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Kentucky Supreme Court strikes down pension reform law

Kentucky Gov. Matt Bevin

The Kentucky Supreme Court ruled Thursday that a contentious pension reform law backed by Gov. Matt Bevin is unconstitutional since it violated a state law requiring legislation to be read three times before passage.

SB 151, which was signed into law in April by Mr. Bevin, included provisions that enrolled new teachers into a cash balance plan instead of the existing defined benefit plan overseen by the $18.1 billion Kentucky Teachers' Retirement System, Frankfort. Language related to pension changes was included in the bill, though it was titled as a wastewater services bill, the higher court ruled.

"Upon review, we conclude that the passage of SB 151 did not comply with the three readings requirement … and that the legislation is, therefore, constitutionally invalid and declared void," the court's 44-page opinion said.

"In the House, it received two readings as a bill, in substance and title, pertaining to local wastewater services, and then it received a final 'reading' in the House, still designated by title as a bill pertaining to local wastewater service but with its textual content relating exclusively to public pension reform. Consequently, SB 151 was never 'read' in either chamber by its title as an act relating to retirement and public pensions," the ruling later said.

Shortly after the law was passed in April, Attorney General Andy Beshear's office filed a lawsuit in Franklin County Circuit Court over the matter.

Before the case was moved to Kentucky's Supreme Court, a lower circuit court struck down the law in a June ruling, prompting Mr. Bevin to quickly file an appeal.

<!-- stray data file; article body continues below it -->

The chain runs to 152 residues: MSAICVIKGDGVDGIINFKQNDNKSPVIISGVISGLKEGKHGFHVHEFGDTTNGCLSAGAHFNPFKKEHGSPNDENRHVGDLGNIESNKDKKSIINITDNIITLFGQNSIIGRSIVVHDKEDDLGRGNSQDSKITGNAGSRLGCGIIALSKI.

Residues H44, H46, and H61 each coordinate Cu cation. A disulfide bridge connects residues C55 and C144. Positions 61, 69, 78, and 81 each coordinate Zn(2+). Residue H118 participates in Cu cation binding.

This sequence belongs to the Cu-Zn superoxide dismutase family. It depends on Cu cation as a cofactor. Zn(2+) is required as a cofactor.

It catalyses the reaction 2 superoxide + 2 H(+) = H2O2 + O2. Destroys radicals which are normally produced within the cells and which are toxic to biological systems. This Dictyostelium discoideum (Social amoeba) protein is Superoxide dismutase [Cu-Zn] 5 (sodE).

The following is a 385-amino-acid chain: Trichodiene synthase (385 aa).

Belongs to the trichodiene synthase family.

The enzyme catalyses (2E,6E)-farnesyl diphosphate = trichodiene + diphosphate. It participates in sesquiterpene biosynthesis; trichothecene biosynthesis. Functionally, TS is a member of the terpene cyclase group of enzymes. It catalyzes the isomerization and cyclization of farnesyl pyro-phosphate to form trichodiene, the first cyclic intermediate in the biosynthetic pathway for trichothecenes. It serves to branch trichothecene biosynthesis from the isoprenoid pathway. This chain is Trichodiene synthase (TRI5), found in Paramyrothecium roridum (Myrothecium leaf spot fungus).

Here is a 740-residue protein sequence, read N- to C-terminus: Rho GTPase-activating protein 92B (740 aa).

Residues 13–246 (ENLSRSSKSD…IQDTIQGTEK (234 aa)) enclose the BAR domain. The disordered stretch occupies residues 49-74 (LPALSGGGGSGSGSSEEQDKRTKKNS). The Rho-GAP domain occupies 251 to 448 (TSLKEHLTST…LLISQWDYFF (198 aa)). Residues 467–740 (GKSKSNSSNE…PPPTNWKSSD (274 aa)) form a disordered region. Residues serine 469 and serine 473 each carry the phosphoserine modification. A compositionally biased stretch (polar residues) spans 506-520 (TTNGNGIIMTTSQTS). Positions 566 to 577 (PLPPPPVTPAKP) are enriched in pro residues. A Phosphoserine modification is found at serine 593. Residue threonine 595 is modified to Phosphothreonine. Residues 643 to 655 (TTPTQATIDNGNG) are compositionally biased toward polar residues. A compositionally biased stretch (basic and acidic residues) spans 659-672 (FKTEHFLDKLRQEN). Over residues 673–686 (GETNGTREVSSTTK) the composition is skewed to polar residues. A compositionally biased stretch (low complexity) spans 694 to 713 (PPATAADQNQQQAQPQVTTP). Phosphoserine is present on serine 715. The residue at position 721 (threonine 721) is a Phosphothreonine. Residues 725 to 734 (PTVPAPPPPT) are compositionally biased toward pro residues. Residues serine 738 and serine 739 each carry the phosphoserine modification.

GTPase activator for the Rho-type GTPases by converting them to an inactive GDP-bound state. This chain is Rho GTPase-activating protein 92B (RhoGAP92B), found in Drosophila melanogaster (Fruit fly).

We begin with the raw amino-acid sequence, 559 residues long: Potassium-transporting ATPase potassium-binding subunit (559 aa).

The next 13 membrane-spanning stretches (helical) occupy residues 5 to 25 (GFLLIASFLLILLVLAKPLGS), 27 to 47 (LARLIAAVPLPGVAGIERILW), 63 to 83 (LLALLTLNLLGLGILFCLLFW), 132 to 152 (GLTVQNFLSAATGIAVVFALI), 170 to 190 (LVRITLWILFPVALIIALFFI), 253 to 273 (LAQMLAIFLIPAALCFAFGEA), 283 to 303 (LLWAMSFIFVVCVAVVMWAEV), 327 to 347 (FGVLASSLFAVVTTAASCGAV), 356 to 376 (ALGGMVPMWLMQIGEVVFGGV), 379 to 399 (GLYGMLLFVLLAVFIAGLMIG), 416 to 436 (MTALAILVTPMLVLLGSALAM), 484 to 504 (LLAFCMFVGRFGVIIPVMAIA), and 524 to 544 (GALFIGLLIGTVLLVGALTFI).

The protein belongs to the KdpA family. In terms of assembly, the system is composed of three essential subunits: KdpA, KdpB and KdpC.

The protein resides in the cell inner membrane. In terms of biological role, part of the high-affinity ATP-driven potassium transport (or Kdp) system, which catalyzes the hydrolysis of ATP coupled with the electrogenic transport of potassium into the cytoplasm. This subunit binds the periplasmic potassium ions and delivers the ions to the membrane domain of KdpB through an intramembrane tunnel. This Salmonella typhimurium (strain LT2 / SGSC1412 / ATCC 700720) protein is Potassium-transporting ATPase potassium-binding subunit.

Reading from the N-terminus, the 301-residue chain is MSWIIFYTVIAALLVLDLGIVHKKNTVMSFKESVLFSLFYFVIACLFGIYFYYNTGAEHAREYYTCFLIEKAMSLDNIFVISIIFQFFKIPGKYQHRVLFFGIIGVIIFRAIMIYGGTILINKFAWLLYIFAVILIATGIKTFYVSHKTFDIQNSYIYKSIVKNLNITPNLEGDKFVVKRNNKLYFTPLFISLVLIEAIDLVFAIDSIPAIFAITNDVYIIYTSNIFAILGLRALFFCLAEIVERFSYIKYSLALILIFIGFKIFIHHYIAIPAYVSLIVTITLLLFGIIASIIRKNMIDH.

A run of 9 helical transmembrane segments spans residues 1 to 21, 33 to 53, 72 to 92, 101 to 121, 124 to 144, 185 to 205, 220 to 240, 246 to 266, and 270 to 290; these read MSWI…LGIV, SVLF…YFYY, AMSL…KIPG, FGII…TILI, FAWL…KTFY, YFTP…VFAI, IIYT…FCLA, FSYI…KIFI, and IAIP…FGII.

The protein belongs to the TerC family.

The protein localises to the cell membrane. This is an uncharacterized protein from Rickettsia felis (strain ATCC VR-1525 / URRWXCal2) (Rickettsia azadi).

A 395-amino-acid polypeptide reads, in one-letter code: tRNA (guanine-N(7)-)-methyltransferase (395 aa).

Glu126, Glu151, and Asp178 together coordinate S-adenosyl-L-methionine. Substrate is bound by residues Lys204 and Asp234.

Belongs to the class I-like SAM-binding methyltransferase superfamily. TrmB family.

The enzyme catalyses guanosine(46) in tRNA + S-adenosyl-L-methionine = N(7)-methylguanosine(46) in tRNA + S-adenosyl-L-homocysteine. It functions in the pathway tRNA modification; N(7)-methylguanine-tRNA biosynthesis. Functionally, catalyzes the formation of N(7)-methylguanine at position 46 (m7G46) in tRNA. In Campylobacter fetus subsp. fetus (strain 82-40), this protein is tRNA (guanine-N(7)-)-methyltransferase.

Other changes under the law include a reset of the 30-year amortization period to pay off the unfunded liabilities of the $17.4 billion Kentucky Retirement System, Frankfort; a change to the way unfunded liabilities are paid off (using a level-dollar amortization method rather than a percentage of payroll); and a prohibition on putting unused sick days toward retirement. KRS employees also would have been able to choose between participating in their existing cash balance plan or a new 401(a) plan.

In October 2017, Mr. Bevin's office listed total unfunded liabilities for KRS, KTRS and the $327 million Kentucky Judicial Form Retirement System, Frankfort, at $64 billion.

On Thursday, Mr. Bevin in a statement called the recent ruling an "unprecedented power grab by activist judges."

"By striking down SB 151 based on process, rather than merit, the Kentucky Supreme Court has chosen to take for itself the law-making power that the constitution grants to the legislature. This is very dangerous. In the long term, this will erode the rule of law that is the foundation of our government, but more immediately, this will destroy the financial condition of Kentucky," he said.

Meanwhile, Mr. Beshear issued a statement that said the unanimous 7-0 ruling was "a landmark win for every teacher, police officer, firefighter, social worker, EMS and all our hardworking public servants."

"It fully and finally voids the illegal cuts to their retirement, and clearly states that the governor and General Assembly violated the Constitution. The decision is also an important win for good government and transparency. It sends a message that the Constitution does not allow lawmakers to hide their actions. Because of today's ruling, an 11-page sewer bill can never again be turned into a 291-page pension bill and passed in just six hours," Mr. Beshear added.